March 4 (Bloomberg) -- MISC Bhd., the world’s second-largest liquefied natural gas shipper, gained in Kuala Lumpur after its biggest minority shareholder said it wants Petroliam Nasional Bhd. to raise its buyout price.
The stock advanced as much as 2.1 percent to 5.39 ringgit, its steepest intraday increase since Feb. 4, with trading volume about five times its three-month daily average. The stock pared gains to close at 5.31 ringgit. The benchmark FTSE Bursa Malaysia KLCI Index fell 0.1 percent.
Petroliam Nasional, Malaysia’s state-owned oil and gas group known as Petronas, should increase its 8.8 billion-ringgit ($2.8 billion), or 5.30 ringgit per share, general offer, Azlan Zainol, chief executive officer of Employees Provident Fund, said in an interview after the market closed on March 1. Petronas already owns 63 percent of MISC, while the nation’s biggest pension fund holds 9.6 percent of MISC, according to data compiled by Bloomberg.
“Investors are betting on Petronas offering a higher price, including EPF,” Vincent Khoo, Kuala Lumpur-based head of research at UOB-Kay Hian Holdings Ltd., wrote in an e-mail to Bloomberg News. “At the same time, it appears that Petronas is not willing to up the general offer price, so there will be a gridlock in the meantime.”
Minority shareholders Penang Development Corp. and Pacific Mutual Fund Bhd. earlier told Bloomberg News the bid is too low. Shareholders should reject it and “ask for more,” Ahmad Maghfur Usman, an analyst at RHB Capital Bhd., wrote in a report, raising his price estimate to 6.12 ringgit from 6.03 ringgit.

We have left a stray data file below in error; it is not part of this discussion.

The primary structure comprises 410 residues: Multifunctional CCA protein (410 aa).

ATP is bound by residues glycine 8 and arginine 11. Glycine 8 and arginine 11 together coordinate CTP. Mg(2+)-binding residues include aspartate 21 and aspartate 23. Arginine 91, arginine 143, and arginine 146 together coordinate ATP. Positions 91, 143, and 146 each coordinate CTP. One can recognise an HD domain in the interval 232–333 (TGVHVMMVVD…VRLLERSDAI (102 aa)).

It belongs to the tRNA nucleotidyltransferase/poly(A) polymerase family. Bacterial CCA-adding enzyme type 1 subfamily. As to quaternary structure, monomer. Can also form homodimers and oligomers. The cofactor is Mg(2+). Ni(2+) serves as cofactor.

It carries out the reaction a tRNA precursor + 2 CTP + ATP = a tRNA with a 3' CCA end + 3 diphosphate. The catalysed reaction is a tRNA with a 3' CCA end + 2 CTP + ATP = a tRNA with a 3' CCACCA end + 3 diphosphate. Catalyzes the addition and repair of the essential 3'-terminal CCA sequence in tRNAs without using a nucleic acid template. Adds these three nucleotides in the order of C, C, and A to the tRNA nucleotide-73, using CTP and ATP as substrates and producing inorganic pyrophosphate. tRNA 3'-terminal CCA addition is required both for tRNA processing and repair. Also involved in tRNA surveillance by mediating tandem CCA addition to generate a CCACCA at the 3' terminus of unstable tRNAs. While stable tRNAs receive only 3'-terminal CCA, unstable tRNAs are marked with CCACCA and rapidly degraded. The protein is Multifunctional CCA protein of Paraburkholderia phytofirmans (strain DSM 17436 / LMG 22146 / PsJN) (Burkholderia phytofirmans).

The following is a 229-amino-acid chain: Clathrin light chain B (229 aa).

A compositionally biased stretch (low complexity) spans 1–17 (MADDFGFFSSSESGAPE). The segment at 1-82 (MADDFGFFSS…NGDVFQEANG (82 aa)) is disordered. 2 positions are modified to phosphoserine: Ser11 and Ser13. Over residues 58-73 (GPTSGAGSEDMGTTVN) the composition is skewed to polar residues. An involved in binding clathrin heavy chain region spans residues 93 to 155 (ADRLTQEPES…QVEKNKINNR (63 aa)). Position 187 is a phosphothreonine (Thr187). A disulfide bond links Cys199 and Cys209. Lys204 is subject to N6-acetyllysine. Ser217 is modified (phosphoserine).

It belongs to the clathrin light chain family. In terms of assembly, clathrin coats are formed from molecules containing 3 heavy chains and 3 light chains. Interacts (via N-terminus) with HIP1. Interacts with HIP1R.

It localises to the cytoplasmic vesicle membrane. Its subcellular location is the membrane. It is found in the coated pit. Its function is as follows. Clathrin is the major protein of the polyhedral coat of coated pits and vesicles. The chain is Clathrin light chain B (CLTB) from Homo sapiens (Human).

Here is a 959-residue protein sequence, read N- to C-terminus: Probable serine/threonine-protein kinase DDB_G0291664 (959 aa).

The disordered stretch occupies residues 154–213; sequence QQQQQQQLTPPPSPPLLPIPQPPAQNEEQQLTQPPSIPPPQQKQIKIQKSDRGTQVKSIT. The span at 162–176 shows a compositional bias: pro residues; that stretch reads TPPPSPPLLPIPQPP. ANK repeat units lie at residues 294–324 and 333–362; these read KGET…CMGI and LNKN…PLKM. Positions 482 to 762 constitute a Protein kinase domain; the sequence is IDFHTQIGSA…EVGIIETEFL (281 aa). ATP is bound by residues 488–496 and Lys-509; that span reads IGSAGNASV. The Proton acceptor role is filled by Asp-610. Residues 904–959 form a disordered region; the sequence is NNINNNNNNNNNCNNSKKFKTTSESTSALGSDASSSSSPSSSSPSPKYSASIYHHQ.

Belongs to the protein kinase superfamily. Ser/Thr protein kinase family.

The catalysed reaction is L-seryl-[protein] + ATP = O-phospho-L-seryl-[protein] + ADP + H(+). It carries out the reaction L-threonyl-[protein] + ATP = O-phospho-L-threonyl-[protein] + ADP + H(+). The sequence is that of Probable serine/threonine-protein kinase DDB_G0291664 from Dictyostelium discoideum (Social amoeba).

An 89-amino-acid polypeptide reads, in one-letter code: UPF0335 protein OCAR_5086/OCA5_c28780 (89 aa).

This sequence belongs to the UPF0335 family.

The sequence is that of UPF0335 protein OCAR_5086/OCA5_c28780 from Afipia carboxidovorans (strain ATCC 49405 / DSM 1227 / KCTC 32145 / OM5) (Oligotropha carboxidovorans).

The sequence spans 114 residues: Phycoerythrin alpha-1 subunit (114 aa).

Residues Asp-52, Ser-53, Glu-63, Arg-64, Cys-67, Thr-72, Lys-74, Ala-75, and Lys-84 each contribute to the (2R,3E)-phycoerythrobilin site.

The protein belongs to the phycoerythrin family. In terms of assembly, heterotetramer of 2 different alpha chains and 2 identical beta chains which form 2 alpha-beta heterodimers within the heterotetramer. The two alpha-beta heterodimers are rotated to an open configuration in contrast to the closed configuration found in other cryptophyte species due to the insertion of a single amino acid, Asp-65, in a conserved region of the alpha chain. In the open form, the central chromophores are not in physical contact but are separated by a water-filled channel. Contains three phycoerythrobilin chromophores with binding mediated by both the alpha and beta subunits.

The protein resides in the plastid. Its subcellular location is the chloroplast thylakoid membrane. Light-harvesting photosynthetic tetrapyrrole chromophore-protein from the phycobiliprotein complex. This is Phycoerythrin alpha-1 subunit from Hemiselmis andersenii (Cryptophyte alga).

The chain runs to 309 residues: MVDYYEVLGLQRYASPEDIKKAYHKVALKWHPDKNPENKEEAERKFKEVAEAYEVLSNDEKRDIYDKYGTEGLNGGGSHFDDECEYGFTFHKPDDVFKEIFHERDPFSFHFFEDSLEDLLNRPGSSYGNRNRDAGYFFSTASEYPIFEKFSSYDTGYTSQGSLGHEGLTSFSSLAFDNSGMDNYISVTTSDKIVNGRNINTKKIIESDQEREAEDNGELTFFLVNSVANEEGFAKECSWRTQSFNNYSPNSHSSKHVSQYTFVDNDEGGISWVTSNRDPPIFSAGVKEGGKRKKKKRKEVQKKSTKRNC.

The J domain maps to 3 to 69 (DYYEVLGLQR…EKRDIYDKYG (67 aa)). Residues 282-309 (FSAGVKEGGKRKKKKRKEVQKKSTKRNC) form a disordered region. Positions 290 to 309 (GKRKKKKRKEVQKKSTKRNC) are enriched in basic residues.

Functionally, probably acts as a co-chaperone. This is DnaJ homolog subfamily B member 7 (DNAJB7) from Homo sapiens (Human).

It’s “fine” if investors reject it, the Edge newspaper reported over the weekend, citing Petronas Chief Executive Officer Shamsul Azhar Abbas. MISC has a “sick” business and the takeover offer allows minority shareholders to exit at a premium, he was quoted as saying.
A buyout would provide Petronas with greater flexibility in deciding MISC’s strategic direction, the group said when making the offer. Azman Ibrahim, a spokesman for Petronas, declined to comment by phone today.
The Kuala Lumpur-based shipping group completed a rights issue at 7 ringgit per share in February 2010. The stock tumbled 25 percent in 12 months before the Jan. 31 buyout offer, as the company booked losses and exited the liner industry. It’s since rebounded 19 percent to trade above the offer price.
MISC shuttered its container-ship business last year to focus on LNG tankers after the cargo-box unit made $789 million of losses over three years due to global overcapacity and falling rates. Last month, it reported fourth-quarter net income of $231.9 million, recovering from a $571.6 million loss during the same period a year earlier.
To contact the reporter on this story: Gan Yen Kuan in Kuala Lumpur at firstname.lastname@example.org